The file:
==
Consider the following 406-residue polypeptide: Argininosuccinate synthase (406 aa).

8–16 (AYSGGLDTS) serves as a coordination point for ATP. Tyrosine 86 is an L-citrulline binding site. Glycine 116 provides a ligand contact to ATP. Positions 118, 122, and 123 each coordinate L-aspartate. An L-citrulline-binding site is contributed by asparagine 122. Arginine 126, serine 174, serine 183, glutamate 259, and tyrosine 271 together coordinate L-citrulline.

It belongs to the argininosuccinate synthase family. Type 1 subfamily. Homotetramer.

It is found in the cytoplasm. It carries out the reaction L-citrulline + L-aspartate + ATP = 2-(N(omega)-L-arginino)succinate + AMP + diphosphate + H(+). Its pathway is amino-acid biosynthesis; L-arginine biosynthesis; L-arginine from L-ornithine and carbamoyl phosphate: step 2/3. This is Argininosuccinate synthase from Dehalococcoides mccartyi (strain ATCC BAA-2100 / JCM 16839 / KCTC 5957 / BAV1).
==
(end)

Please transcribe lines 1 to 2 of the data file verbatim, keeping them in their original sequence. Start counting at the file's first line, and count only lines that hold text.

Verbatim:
Consider the following 406-residue polypeptide: Argininosuccinate synthase (406 aa).

8–16 (AYSGGLDTS) serves as a coordination point for ATP. Tyrosine 86 is an L-citrulline binding site. Glycine 116 provides a ligand contact to ATP. Positions 118, 122, and 123 each coordinate L-aspartate. An L-citrulline-binding site is contributed by asparagine 122. Arginine 126, serine 174, serine 183, glutamate 259, and tyrosine 271 together coordinate L-citrulline.